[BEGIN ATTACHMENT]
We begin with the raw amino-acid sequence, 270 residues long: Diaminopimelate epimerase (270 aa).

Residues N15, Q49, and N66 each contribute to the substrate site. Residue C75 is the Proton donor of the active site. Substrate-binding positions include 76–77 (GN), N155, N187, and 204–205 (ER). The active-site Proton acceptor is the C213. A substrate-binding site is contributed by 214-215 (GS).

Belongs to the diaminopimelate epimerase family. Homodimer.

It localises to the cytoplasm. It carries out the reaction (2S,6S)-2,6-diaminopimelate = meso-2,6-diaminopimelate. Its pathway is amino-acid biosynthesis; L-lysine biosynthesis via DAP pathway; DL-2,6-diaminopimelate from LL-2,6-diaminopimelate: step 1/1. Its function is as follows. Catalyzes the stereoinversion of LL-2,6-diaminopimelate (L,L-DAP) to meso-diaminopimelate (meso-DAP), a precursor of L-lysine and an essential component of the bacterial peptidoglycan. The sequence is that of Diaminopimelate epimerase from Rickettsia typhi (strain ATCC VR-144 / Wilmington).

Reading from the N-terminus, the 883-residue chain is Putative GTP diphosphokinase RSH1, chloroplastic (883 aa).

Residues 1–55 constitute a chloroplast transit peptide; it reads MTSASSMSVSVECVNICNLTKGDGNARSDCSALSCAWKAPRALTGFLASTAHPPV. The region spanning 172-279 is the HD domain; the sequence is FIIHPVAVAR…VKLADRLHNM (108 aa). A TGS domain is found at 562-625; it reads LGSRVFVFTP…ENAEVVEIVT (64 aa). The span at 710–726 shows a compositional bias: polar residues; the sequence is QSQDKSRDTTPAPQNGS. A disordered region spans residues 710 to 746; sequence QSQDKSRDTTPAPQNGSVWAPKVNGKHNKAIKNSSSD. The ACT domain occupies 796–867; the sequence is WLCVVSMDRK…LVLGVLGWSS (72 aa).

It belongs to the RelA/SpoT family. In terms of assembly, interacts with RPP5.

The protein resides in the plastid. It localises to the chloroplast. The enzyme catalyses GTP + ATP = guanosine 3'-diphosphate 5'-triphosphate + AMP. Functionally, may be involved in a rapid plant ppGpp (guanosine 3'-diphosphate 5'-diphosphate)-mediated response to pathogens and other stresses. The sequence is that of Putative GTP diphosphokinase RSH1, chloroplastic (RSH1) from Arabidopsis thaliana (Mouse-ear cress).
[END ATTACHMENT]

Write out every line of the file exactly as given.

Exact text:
We begin with the raw amino-acid sequence, 270 residues long: Diaminopimelate epimerase (270 aa).

Residues N15, Q49, and N66 each contribute to the substrate site. Residue C75 is the Proton donor of the active site. Substrate-binding positions include 76–77 (GN), N155, N187, and 204–205 (ER). The active-site Proton acceptor is the C213. A substrate-binding site is contributed by 214-215 (GS).

Belongs to the diaminopimelate epimerase family. Homodimer.

It localises to the cytoplasm. It carries out the reaction (2S,6S)-2,6-diaminopimelate = meso-2,6-diaminopimelate. Its pathway is amino-acid biosynthesis; L-lysine biosynthesis via DAP pathway; DL-2,6-diaminopimelate from LL-2,6-diaminopimelate: step 1/1. Its function is as follows. Catalyzes the stereoinversion of LL-2,6-diaminopimelate (L,L-DAP) to meso-diaminopimelate (meso-DAP), a precursor of L-lysine and an essential component of the bacterial peptidoglycan. The sequence is that of Diaminopimelate epimerase from Rickettsia typhi (strain ATCC VR-144 / Wilmington).

Reading from the N-terminus, the 883-residue chain is Putative GTP diphosphokinase RSH1, chloroplastic (883 aa).

Residues 1–55 constitute a chloroplast transit peptide; it reads MTSASSMSVSVECVNICNLTKGDGNARSDCSALSCAWKAPRALTGFLASTAHPPV. The region spanning 172-279 is the HD domain; the sequence is FIIHPVAVAR…VKLADRLHNM (108 aa). A TGS domain is found at 562-625; it reads LGSRVFVFTP…ENAEVVEIVT (64 aa). The span at 710–726 shows a compositional bias: polar residues; the sequence is QSQDKSRDTTPAPQNGS. A disordered region spans residues 710 to 746; sequence QSQDKSRDTTPAPQNGSVWAPKVNGKHNKAIKNSSSD. The ACT domain occupies 796–867; the sequence is WLCVVSMDRK…LVLGVLGWSS (72 aa).

It belongs to the RelA/SpoT family. In terms of assembly, interacts with RPP5.

The protein resides in the plastid. It localises to the chloroplast. The enzyme catalyses GTP + ATP = guanosine 3'-diphosphate 5'-triphosphate + AMP. Functionally, may be involved in a rapid plant ppGpp (guanosine 3'-diphosphate 5'-diphosphate)-mediated response to pathogens and other stresses. The sequence is that of Putative GTP diphosphokinase RSH1, chloroplastic (RSH1) from Arabidopsis thaliana (Mouse-ear cress).